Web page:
Dental Health for Seniors: How to Properly Brush Your Teeth

A considerable amount of research has been undertaken regarding the proper way in which to brush your teeth. Appropriate dental care is particularly important for seniors because, like all parts of the body, teeth become more vulnerable as we age. In this article on dental health for seniors, we provide information about how to brush your teeth properly.

How to Select a Proper Toothbrush

There are a number of factors that you need to take into consideration when selecting a suitable toothbrush. These include:

  • Manual versus electric
  •  ADA accepted toothbrush
  •  Toothbrush bristles
  •  Size of the toothbrush head
  •  Handle flexibility

Manual Versus Electric

When selecting a toothbrush, you have two basic options. You can select a manual or electric toothbrush. If you select a quality product, choosing a manual or electric toothbrush becomes a matter of personal preference. The key is to ensure you understand the proper technique to brush your teeth, which is discussed in detail in a moment.

ADA Accepted Toothbrush

When on the market for a toothbrush, you are well served to select an option that has been accepted by the American Dental Association of ADA. You will see a tag on toothbrush packaging that indicates a particular product has been selected by the ADA.

Toothbrush Bristles

When it comes to toothbrush bristles, there are three options to select from. These are hard, medium, and soft. In most cases, a person is wise to go with soft bristles. When choosing medium or hard bristles, you may create problems with tooth enamel and your gums.

Your dentist might recommend a medium or hard bristle alternative. There may be a reason why this recommendation is being made, and you should discuss this with your dentist.

Size of Toothbrush Head

Another consideration to bear in mind when selecting a toothbrush is the size of the head. Toothbrushes come with heads of different sizes. You need to make sure that you select a derivation that can comfortably and easily reach all areas of your mouth, including your back teeth.

Handle Flexibility

In addition to considering the bristles and the size of the toothbrush head, you will also want to pay attention to handle flexibility. For more people, a more flexible handle makes sense. With a more flexible toothbrush handle, you are better able to get to harder-to-reach places in your mouth.

Consider Recommendations From Your Dentist

Your dentist may be able to make a toothbrush recommendation to you. Remember that your dentist will be the most familiar with your overall dental health and would be in an ideal position to make toothbrush recommendations for you.

Proper Technique for Brushing Your Teeth

Dentists are in relatively uniform agreement on the proper technique you should employ to brush your teeth. The steps in the process of properly brushing your teeth are as follows:

  • Brush your teeth using fluoride toothpaste for two minutes.
  •  Divide the time spent brushing among the upper left, upper right, lower left, and lower right teeth. You will want to spend 30 seconds per section.
  •  Angle the brush. The bristles should be aimed toward the gums where they meet the teeth. This is the natural junction where plaque can collect. Dentists stress that you want to avoid the bristles being perpendicular to your teeth, not at a 90-degree angle. Rather, you ideally want the bristles at a 45-degree angle for optimal impact.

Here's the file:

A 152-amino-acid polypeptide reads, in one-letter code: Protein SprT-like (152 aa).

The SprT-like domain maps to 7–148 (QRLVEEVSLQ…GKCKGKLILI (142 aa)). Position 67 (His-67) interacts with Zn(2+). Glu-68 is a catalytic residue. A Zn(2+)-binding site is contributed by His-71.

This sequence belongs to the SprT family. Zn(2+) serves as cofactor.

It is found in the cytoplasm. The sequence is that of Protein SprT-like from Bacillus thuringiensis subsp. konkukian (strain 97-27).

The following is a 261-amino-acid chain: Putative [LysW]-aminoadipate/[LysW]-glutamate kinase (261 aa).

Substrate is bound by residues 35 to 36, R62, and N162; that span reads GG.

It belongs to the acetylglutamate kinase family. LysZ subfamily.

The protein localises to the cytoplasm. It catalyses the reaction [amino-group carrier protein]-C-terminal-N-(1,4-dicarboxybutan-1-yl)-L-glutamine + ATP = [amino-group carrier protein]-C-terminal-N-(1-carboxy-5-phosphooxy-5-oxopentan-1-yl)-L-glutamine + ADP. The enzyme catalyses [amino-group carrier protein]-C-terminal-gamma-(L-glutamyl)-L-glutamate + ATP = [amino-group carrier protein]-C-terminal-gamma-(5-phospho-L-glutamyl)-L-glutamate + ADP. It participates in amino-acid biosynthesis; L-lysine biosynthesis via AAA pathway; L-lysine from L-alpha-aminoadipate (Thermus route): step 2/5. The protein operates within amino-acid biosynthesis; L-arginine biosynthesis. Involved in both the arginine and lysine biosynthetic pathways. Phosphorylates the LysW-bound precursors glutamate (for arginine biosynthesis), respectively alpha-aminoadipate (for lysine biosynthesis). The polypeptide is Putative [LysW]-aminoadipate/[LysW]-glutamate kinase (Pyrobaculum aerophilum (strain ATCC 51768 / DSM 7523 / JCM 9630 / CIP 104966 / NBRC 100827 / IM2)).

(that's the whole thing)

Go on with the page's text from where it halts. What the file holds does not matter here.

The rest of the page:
•  Make circles with the bristles. You do this by rotating the bristles around and around. You will want to do this in a gentle sweeping motion. This will help grab debris at the gum line.
  •  Brush without distractions so you can focus on your brushing technique.
  •  We already noted the need to be gentle. This is of such importance that we add a bit more to this specific requirement. If you press too hard while brushing, you will irritate and potentially injure your gums.
  •  Make certain you brush your tongue. Your tongue collects a considerable amount of bacteria that must be brushed away.
  •  Rinse your mouth and your brush. Wash away all traces of toothpaste and food debris away.
  •  Take a peek at your gums. When you finish brushing, pull your lips away from your teeth to see if you left food particles around your teeth. Your gums should not look red or swollen.

How Often Should You Change Your Toothbrush?

Ideally, you should replace your toothbrush every three months. However, if you are sick or have been exposed to germs, you may need to replace your toothbrush more often.

How Should I Store My Toothbrush?

How to store your toothbrush is an important question. Remember that improper storage can lead to bacteria growth and result in oral health problems. Here are a few tips on how to store your toothbrush:

  • Store your toothbrush in a dry place
  •  Store your toothbrush in a place where it will not be exposed to sunlight
  •  Store your toothbrush away from other objects that may harbor bacteria, such as dirty dishes
  •  If you are using an electric toothbrush, make sure to clean the brush head regularly

How Often Should I Get Professional Teeth Cleaning?

Finally, many people wonder how often they should get professional teeth cleaning. The answer depends on several factors, such as your oral hygiene habits and the state of your teeth and gums. In general, most people should visit the dentist for professional teeth cleaning every six months. However, if you have gum disease or other dental problems, you may need to go more often. Your dentist can assist you in developing a plan for regular teeth cleanings.

Regular teeth cleanings also allow your dentist to examine your teeth and mouth. This is important to ensure that any potential dental or oral health issues are detected early on and can be addressed promptly.